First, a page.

- Interpersonal skills: Strong ability to connect with others, down-to-earth and a natural leader
- Passionate and driven: Strong career ambitions and dedicated to personal values
- Interest in consulting firms: Public policy, economics and social impact knowledge
The major highlight of the event was the consulting case walk-through which involved putting the audience into breakout rooms with a professional to learn key technical skills required for a consulting interview and the job. This allowed for a more personal interactive experience, showing viewers how to approach a case logically and how consulting firms want you to respond to case interview questions. This was particularly useful for students entering the competitive graduate role market, giving them a leg up on how to perfect the interview process.
The importance of soft skills was emphasised after breakout rooms, as an essential skill in consulting is an ability to interact with others efficiently and harmoniously. A major takeaway from this that I believe was very relevant for me as an undergraduate student was how to improve soft skills at university, including attending networking events, participating in case competitions, reaching out to contacts, and joining clubs are opportunities for personal improvement.
Events Director at 180, Adon Ewing highlighted that a major goal of the event was to be a “fun and interactive session that is unique compared with other careers-related events,” while still preparing students for their next steps if they were to pursue a career in consulting. Cathy Wu from BOW explained that the leveraging of breakout rooms had the purpose of providing a platform for more intimate conversations. This activity aimed to facilitate open discussions between the students and the representative which mimics how a team would work together in the consulting industry.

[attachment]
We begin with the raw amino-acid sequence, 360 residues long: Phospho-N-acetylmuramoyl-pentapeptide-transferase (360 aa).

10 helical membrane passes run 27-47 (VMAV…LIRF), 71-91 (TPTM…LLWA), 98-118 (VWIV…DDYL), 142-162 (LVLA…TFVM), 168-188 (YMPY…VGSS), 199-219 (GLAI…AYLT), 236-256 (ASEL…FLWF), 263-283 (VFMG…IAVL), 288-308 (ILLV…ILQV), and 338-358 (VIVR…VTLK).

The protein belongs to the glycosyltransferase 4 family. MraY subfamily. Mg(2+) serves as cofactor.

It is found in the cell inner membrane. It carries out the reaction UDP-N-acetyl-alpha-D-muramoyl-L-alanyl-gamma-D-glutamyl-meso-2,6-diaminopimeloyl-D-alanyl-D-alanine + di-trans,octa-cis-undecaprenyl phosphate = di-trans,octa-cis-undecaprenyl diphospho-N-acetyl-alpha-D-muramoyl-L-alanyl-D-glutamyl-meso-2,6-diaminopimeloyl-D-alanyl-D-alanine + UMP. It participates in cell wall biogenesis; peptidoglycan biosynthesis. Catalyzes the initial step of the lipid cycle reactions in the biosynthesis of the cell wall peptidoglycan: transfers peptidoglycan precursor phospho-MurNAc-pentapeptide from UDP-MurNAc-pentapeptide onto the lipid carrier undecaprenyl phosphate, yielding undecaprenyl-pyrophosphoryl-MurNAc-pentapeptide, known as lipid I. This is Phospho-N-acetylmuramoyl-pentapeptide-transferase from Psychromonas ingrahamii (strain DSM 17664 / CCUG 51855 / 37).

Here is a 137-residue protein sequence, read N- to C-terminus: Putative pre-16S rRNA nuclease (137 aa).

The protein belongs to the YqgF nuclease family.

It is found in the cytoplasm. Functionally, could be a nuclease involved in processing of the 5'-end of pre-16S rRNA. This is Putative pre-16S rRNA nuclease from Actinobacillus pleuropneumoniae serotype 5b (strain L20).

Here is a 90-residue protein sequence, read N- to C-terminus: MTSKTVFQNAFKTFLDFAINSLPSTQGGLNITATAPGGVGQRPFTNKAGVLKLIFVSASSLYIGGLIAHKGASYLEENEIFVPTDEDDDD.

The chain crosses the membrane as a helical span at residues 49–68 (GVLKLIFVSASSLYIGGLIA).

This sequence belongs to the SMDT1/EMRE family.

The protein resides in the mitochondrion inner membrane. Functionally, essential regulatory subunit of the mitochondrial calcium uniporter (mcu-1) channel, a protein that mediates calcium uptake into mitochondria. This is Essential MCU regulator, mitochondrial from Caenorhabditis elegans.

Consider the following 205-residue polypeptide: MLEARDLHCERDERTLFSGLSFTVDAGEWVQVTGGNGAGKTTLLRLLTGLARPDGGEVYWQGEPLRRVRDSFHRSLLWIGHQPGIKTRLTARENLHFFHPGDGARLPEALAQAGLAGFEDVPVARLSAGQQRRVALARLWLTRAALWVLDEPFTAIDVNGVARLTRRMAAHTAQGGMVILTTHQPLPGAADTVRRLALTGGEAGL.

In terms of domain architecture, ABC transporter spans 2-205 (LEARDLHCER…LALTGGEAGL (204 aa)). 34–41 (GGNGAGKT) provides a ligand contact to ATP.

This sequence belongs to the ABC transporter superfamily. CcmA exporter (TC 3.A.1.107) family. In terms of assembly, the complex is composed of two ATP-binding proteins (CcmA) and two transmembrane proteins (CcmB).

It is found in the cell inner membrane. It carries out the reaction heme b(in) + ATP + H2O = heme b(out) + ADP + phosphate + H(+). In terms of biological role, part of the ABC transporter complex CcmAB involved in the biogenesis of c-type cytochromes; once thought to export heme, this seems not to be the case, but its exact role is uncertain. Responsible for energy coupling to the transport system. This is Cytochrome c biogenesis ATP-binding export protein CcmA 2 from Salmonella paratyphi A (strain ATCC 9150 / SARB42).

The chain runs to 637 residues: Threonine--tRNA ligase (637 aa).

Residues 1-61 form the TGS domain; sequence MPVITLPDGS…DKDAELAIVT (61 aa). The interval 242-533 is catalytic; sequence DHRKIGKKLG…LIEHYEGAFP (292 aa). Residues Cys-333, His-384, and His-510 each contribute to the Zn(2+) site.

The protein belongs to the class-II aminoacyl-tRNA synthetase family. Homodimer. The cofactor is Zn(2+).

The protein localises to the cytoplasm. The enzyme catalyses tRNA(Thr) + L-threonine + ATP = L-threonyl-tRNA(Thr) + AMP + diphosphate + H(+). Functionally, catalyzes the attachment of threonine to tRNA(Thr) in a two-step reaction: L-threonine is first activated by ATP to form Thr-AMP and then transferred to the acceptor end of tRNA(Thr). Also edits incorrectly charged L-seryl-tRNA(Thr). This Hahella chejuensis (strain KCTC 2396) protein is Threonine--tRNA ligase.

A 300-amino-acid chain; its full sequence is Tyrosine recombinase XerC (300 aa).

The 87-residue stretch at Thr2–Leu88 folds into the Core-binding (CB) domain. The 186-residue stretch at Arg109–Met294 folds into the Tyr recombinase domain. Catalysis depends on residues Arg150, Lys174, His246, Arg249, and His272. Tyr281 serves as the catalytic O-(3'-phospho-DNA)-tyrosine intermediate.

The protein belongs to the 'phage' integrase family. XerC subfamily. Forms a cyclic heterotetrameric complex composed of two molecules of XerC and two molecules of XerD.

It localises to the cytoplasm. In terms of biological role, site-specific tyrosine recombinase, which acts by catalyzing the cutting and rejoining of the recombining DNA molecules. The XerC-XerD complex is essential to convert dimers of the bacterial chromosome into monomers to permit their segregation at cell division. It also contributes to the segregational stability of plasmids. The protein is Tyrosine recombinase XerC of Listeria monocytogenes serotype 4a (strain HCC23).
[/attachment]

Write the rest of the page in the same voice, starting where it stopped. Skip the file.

The breakout room interview case workshop was what set Women in Consulting aside from other online events I have attended this year, due to the interactive and personalised nature of the event which helped me to understand what consulting entails.
The event ended with an insightful Q&A which allowed attendees to ask questions relating to the consulting industry and allowed for further clarification of points made previously. Through the interactive nature of the later sections of the event, engagement between consulting firms and female university students was improved and skills were built upon as students took part in hands on learning.
I found Women in Consulting to be an empowering event, providing solutions to the barriers of entry that women face in the field of business and inspiring female consultants to seize opportunities to improve their employability. Through this unique exposure to real-life consulting case interview problems and insight into graduate employability I feel more comfortable going into the management and strategy consulting field and now know how I can leverage opportunities to build a skill set suited to the industry.